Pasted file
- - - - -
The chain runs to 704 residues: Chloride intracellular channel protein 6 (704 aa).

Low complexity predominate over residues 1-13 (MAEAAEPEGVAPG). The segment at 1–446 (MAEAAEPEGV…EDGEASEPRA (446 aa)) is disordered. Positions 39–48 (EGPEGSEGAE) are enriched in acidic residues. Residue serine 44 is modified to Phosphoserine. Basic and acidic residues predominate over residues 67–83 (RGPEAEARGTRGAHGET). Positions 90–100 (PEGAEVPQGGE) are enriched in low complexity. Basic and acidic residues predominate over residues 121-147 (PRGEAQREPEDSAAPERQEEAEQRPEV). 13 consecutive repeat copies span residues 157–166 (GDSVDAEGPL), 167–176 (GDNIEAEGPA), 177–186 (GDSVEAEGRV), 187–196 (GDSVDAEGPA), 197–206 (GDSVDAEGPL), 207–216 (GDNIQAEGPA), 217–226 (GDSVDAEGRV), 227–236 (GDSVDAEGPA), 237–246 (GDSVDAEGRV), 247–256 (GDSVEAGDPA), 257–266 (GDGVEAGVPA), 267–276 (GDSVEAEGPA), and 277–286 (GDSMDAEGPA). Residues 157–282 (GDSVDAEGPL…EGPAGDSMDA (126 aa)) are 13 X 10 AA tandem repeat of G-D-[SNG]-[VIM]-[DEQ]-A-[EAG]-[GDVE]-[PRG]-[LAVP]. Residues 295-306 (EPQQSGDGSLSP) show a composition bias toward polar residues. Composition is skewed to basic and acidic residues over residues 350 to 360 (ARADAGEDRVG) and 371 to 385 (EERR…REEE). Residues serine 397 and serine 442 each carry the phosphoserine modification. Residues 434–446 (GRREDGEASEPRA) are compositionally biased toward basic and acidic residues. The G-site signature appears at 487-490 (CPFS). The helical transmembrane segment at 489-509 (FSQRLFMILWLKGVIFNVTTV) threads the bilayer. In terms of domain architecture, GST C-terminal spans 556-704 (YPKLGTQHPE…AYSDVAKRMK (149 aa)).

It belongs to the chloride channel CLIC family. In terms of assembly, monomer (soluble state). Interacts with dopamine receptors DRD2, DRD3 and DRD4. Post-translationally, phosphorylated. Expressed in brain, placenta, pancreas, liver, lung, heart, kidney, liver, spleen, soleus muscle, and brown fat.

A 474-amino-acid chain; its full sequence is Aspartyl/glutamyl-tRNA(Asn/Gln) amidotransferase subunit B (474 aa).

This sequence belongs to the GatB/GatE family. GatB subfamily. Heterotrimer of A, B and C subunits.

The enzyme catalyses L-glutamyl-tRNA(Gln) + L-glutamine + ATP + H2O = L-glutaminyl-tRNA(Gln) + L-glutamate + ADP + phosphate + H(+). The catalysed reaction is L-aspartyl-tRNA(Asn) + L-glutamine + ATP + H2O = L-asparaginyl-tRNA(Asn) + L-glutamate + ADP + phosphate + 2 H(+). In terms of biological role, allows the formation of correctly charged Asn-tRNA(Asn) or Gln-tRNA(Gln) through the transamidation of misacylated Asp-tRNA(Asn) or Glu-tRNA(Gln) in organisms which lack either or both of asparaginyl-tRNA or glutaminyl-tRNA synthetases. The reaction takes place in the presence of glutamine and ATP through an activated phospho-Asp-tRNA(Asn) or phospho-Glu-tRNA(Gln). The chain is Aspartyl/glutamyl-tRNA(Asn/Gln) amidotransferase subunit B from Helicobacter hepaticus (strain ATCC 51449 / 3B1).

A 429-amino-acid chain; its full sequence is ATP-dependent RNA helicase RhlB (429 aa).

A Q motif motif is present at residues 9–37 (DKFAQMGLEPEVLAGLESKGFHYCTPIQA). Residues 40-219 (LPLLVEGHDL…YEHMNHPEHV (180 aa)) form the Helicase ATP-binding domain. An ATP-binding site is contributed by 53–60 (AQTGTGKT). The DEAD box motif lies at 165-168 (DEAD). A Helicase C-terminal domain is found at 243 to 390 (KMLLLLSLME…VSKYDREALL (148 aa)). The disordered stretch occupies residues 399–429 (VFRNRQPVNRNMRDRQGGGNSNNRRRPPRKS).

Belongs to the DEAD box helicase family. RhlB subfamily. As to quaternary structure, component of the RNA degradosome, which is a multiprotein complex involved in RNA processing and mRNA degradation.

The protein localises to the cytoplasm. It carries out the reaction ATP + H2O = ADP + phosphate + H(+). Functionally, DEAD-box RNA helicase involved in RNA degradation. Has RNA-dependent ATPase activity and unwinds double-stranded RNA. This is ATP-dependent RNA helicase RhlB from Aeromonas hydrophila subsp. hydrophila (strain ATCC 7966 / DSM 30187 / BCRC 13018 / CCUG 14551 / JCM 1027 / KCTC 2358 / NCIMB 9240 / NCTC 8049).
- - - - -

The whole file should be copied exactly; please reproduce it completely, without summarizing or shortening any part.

The chain runs to 704 residues: Chloride intracellular channel protein 6 (704 aa).

Low complexity predominate over residues 1-13 (MAEAAEPEGVAPG). The segment at 1–446 (MAEAAEPEGV…EDGEASEPRA (446 aa)) is disordered. Positions 39–48 (EGPEGSEGAE) are enriched in acidic residues. Residue serine 44 is modified to Phosphoserine. Basic and acidic residues predominate over residues 67–83 (RGPEAEARGTRGAHGET). Positions 90–100 (PEGAEVPQGGE) are enriched in low complexity. Basic and acidic residues predominate over residues 121-147 (PRGEAQREPEDSAAPERQEEAEQRPEV). 13 consecutive repeat copies span residues 157–166 (GDSVDAEGPL), 167–176 (GDNIEAEGPA), 177–186 (GDSVEAEGRV), 187–196 (GDSVDAEGPA), 197–206 (GDSVDAEGPL), 207–216 (GDNIQAEGPA), 217–226 (GDSVDAEGRV), 227–236 (GDSVDAEGPA), 237–246 (GDSVDAEGRV), 247–256 (GDSVEAGDPA), 257–266 (GDGVEAGVPA), 267–276 (GDSVEAEGPA), and 277–286 (GDSMDAEGPA). Residues 157–282 (GDSVDAEGPL…EGPAGDSMDA (126 aa)) are 13 X 10 AA tandem repeat of G-D-[SNG]-[VIM]-[DEQ]-A-[EAG]-[GDVE]-[PRG]-[LAVP]. Residues 295-306 (EPQQSGDGSLSP) show a composition bias toward polar residues. Composition is skewed to basic and acidic residues over residues 350 to 360 (ARADAGEDRVG) and 371 to 385 (EERR…REEE). Residues serine 397 and serine 442 each carry the phosphoserine modification. Residues 434–446 (GRREDGEASEPRA) are compositionally biased toward basic and acidic residues. The G-site signature appears at 487-490 (CPFS). The helical transmembrane segment at 489-509 (FSQRLFMILWLKGVIFNVTTV) threads the bilayer. In terms of domain architecture, GST C-terminal spans 556-704 (YPKLGTQHPE…AYSDVAKRMK (149 aa)).

It belongs to the chloride channel CLIC family. In terms of assembly, monomer (soluble state). Interacts with dopamine receptors DRD2, DRD3 and DRD4. Post-translationally, phosphorylated. Expressed in brain, placenta, pancreas, liver, lung, heart, kidney, liver, spleen, soleus muscle, and brown fat.

A 474-amino-acid chain; its full sequence is Aspartyl/glutamyl-tRNA(Asn/Gln) amidotransferase subunit B (474 aa).

This sequence belongs to the GatB/GatE family. GatB subfamily. Heterotrimer of A, B and C subunits.

The enzyme catalyses L-glutamyl-tRNA(Gln) + L-glutamine + ATP + H2O = L-glutaminyl-tRNA(Gln) + L-glutamate + ADP + phosphate + H(+). The catalysed reaction is L-aspartyl-tRNA(Asn) + L-glutamine + ATP + H2O = L-asparaginyl-tRNA(Asn) + L-glutamate + ADP + phosphate + 2 H(+). In terms of biological role, allows the formation of correctly charged Asn-tRNA(Asn) or Gln-tRNA(Gln) through the transamidation of misacylated Asp-tRNA(Asn) or Glu-tRNA(Gln) in organisms which lack either or both of asparaginyl-tRNA or glutaminyl-tRNA synthetases. The reaction takes place in the presence of glutamine and ATP through an activated phospho-Asp-tRNA(Asn) or phospho-Glu-tRNA(Gln). The chain is Aspartyl/glutamyl-tRNA(Asn/Gln) amidotransferase subunit B from Helicobacter hepaticus (strain ATCC 51449 / 3B1).

A 429-amino-acid chain; its full sequence is ATP-dependent RNA helicase RhlB (429 aa).

A Q motif motif is present at residues 9–37 (DKFAQMGLEPEVLAGLESKGFHYCTPIQA). Residues 40-219 (LPLLVEGHDL…YEHMNHPEHV (180 aa)) form the Helicase ATP-binding domain. An ATP-binding site is contributed by 53–60 (AQTGTGKT). The DEAD box motif lies at 165-168 (DEAD). A Helicase C-terminal domain is found at 243 to 390 (KMLLLLSLME…VSKYDREALL (148 aa)). The disordered stretch occupies residues 399–429 (VFRNRQPVNRNMRDRQGGGNSNNRRRPPRKS).

Belongs to the DEAD box helicase family. RhlB subfamily. As to quaternary structure, component of the RNA degradosome, which is a multiprotein complex involved in RNA processing and mRNA degradation.

The protein localises to the cytoplasm. It carries out the reaction ATP + H2O = ADP + phosphate + H(+). Functionally, DEAD-box RNA helicase involved in RNA degradation. Has RNA-dependent ATPase activity and unwinds double-stranded RNA. This is ATP-dependent RNA helicase RhlB from Aeromonas hydrophila subsp. hydrophila (strain ATCC 7966 / DSM 30187 / BCRC 13018 / CCUG 14551 / JCM 1027 / KCTC 2358 / NCIMB 9240 / NCTC 8049).